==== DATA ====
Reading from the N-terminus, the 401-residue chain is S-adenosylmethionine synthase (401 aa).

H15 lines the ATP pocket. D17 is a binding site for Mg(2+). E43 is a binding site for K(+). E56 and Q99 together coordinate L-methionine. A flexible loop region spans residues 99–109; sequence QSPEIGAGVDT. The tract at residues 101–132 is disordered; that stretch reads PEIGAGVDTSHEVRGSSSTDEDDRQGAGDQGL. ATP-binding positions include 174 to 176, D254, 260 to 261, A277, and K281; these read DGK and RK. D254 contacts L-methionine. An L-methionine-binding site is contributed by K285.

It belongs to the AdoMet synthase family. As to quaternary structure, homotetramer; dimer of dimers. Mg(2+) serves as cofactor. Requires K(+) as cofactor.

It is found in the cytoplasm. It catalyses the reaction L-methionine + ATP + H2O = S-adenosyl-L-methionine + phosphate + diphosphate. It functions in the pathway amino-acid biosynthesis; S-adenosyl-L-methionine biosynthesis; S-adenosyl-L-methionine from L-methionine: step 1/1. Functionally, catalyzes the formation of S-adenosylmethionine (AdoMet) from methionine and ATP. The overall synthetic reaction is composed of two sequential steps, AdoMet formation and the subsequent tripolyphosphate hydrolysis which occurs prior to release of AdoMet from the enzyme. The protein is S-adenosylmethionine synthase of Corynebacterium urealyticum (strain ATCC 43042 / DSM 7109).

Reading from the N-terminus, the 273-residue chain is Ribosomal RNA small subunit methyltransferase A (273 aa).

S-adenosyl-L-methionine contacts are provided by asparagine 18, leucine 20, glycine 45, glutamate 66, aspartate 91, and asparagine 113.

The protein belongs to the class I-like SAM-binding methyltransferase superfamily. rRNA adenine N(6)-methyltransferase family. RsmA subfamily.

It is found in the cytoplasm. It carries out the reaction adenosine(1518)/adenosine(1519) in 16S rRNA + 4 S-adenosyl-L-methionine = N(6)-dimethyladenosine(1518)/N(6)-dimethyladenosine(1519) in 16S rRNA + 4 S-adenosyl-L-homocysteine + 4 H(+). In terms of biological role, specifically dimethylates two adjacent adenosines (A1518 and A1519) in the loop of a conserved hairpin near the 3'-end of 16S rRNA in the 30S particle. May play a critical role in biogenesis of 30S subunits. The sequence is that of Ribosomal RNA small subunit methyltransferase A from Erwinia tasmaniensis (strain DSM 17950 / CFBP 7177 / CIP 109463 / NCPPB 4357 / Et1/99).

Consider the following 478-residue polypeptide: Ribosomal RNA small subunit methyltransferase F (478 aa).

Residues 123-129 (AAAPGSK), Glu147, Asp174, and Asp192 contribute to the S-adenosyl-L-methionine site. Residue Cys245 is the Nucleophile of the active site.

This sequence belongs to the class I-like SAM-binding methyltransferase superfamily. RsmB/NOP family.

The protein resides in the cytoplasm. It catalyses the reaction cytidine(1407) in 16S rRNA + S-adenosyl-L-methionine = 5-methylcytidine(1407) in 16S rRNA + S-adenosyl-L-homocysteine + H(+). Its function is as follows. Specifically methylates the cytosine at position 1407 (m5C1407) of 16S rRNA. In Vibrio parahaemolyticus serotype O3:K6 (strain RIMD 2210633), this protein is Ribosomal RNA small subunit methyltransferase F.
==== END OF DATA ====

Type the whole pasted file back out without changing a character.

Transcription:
Reading from the N-terminus, the 401-residue chain is S-adenosylmethionine synthase (401 aa).

H15 lines the ATP pocket. D17 is a binding site for Mg(2+). E43 is a binding site for K(+). E56 and Q99 together coordinate L-methionine. A flexible loop region spans residues 99–109; sequence QSPEIGAGVDT. The tract at residues 101–132 is disordered; that stretch reads PEIGAGVDTSHEVRGSSSTDEDDRQGAGDQGL. ATP-binding positions include 174 to 176, D254, 260 to 261, A277, and K281; these read DGK and RK. D254 contacts L-methionine. An L-methionine-binding site is contributed by K285.

It belongs to the AdoMet synthase family. As to quaternary structure, homotetramer; dimer of dimers. Mg(2+) serves as cofactor. Requires K(+) as cofactor.

It is found in the cytoplasm. It catalyses the reaction L-methionine + ATP + H2O = S-adenosyl-L-methionine + phosphate + diphosphate. It functions in the pathway amino-acid biosynthesis; S-adenosyl-L-methionine biosynthesis; S-adenosyl-L-methionine from L-methionine: step 1/1. Functionally, catalyzes the formation of S-adenosylmethionine (AdoMet) from methionine and ATP. The overall synthetic reaction is composed of two sequential steps, AdoMet formation and the subsequent tripolyphosphate hydrolysis which occurs prior to release of AdoMet from the enzyme. The protein is S-adenosylmethionine synthase of Corynebacterium urealyticum (strain ATCC 43042 / DSM 7109).

Reading from the N-terminus, the 273-residue chain is Ribosomal RNA small subunit methyltransferase A (273 aa).

S-adenosyl-L-methionine contacts are provided by asparagine 18, leucine 20, glycine 45, glutamate 66, aspartate 91, and asparagine 113.

The protein belongs to the class I-like SAM-binding methyltransferase superfamily. rRNA adenine N(6)-methyltransferase family. RsmA subfamily.

It is found in the cytoplasm. It carries out the reaction adenosine(1518)/adenosine(1519) in 16S rRNA + 4 S-adenosyl-L-methionine = N(6)-dimethyladenosine(1518)/N(6)-dimethyladenosine(1519) in 16S rRNA + 4 S-adenosyl-L-homocysteine + 4 H(+). In terms of biological role, specifically dimethylates two adjacent adenosines (A1518 and A1519) in the loop of a conserved hairpin near the 3'-end of 16S rRNA in the 30S particle. May play a critical role in biogenesis of 30S subunits. The sequence is that of Ribosomal RNA small subunit methyltransferase A from Erwinia tasmaniensis (strain DSM 17950 / CFBP 7177 / CIP 109463 / NCPPB 4357 / Et1/99).

Consider the following 478-residue polypeptide: Ribosomal RNA small subunit methyltransferase F (478 aa).

Residues 123-129 (AAAPGSK), Glu147, Asp174, and Asp192 contribute to the S-adenosyl-L-methionine site. Residue Cys245 is the Nucleophile of the active site.

This sequence belongs to the class I-like SAM-binding methyltransferase superfamily. RsmB/NOP family.

The protein resides in the cytoplasm. It catalyses the reaction cytidine(1407) in 16S rRNA + S-adenosyl-L-methionine = 5-methylcytidine(1407) in 16S rRNA + S-adenosyl-L-homocysteine + H(+). Its function is as follows. Specifically methylates the cytosine at position 1407 (m5C1407) of 16S rRNA. In Vibrio parahaemolyticus serotype O3:K6 (strain RIMD 2210633), this protein is Ribosomal RNA small subunit methyltransferase F.